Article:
2018-19 averages: 76 G | 34.2 MP | 16.9 PTS | 0.0 3PM | 8.8 REB | 7.7 AST | 1.4 STL | 0.8 BLK | 3.5 TOV | .563 FG% | .599 FT%
Simmons is a very polarizing fantasy player to say the least.
He’s a guy with so much hype surrounding him that he’s selected in the top-15 of almost every fantasy draft, yet has failed to live up to that hype two years running. He doesn’t seem to have a problem with injuries like his buddy Joel Embiid, but he doesn’t provide owners with as much as other guys that are taken after him. For example, Paul George, Bradley Beal and even his teammate Jimmy Butler were all taken after him. Yet each of those players give their owners a more balanced stream of production.
With Simmons, he’ll get the assists and rebounds which is good for the occasional triple-double. However, when it comes to 3-pointers, turnovers and free throw percentage his owners basically have to punt the categories. While Simmons is extremely valuable to the 76ers, he’s not as valuable to owners in fantasy but the hype still carries over. He’s a great basketball player, but he’s not a great player for fantasy basketball and players must understand that.
He’ll continue to improve and there will likely even be a video or two of him knocking down open threes this offseason, but until he does it in an NBA game it means nothing. Simmons should start being drafted in the third or fourth round of leagues next season, but we all know that he’ll be off the board much earlier.
ADP: 126/87 (ESPN/Yahoo) | Total Value: 79/72 (8/9-cat) | Per-Game Value: 90/90 (8/9-cat) | Games Played: 76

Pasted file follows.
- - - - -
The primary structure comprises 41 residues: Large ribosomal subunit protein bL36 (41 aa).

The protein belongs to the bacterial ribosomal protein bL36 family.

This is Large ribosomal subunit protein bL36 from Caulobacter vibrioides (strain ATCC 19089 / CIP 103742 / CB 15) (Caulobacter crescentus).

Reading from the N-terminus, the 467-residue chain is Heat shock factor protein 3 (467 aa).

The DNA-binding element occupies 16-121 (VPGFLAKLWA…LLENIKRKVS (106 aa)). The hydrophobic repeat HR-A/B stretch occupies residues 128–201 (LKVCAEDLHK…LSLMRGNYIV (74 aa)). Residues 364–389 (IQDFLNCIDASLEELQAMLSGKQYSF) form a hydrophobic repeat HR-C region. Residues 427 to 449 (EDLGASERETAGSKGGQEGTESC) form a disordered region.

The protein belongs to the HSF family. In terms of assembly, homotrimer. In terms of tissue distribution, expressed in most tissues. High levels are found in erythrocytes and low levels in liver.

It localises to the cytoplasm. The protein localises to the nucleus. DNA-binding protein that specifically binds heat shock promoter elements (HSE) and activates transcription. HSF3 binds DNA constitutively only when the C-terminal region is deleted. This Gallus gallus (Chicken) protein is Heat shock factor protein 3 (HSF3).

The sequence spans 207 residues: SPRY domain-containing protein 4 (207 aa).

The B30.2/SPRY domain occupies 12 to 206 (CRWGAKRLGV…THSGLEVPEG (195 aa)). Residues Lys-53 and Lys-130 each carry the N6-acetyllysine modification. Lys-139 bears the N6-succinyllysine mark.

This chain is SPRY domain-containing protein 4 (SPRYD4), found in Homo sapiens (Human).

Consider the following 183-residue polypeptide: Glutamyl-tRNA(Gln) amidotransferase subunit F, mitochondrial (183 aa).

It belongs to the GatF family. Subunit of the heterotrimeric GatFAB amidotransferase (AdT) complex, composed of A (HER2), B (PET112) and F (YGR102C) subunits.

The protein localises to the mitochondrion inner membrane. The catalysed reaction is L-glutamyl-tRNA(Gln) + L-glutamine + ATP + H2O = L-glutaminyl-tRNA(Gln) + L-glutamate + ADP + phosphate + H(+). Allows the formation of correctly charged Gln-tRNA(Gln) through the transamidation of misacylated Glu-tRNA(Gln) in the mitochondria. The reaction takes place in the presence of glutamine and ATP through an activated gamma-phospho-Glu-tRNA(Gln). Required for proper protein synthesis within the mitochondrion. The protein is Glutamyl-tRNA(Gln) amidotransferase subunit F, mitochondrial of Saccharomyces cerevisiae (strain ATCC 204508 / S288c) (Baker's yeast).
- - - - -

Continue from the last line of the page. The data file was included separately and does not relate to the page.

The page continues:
2018-19 averages: 76 G | 31.3 MP | 18.1 PTS | 3.2 3PM | 2.5 REB | 2.7 AST | 0.4 STL | 0.2 BLK | 1.3 TOV | .440 FG% | .894 FT%
Redick posted career-highs in points and minutes this season despite being the fifth fiddle on the 76ers. He was the reason that a ton of Ben Simmons lineups worked due to the fact that he was really the only legitimate threat from behind the arc. When it comes to fantasy, owners know what they’re getting out of Redick. He’s a sharpshooter who provides owners with points and good free throw percentages along the way.
While the 34-year-old did deal with back tightness and soreness this season, he’ll be entering free agency as well and there will likely be a ton of teams vying for his services. The great thing is, his role will likely never change. While it’s possible his minutes will decrease on a team with better depth at shooting guard, his job will still be to knock down threes at a consistent rate. His value next year is up in the air until we know what team he’ll be on next season but he should still be able to maintain top-125 standing at worst.
ADP: N/A (ESPN/Yahoo) | Total Value: 153/160 (8/9-cat) | Per-Game Value:204/208 (8/9-cat) | Games Played: 76
2018-19 averages: 76 G | 18.0 MP | 6.1 PTS | 0.2 3PM | 2.1 REB | 3.2 AST | 1.0 STL | 0.2 BLK | 1.1 TOV | .519 FG% | .784 FT%
McConnell is an interesting player to break down due to the fact that his production so frequently fluctuates, as does his role on the 76ers. He served as Ben Simmons’ primary backup but he’s also not much of a shooter so the defense didn’t truly have to adjust very much when he checked into games. In all honestly, the 76ers would be better off finding a backup who’s strengths complement Simmons’ weaknesses, such as shooting.
For fantasy purposes, he gets owners a couple of points and can be a good source of assists and steals when trying to stream players. Outside of that, he’s not too valuable in most leagues. He could serve as a late-round draft choice in an extremely deep league if he signs with a team that will use him more, but if not, he can be left on the wire come draft day.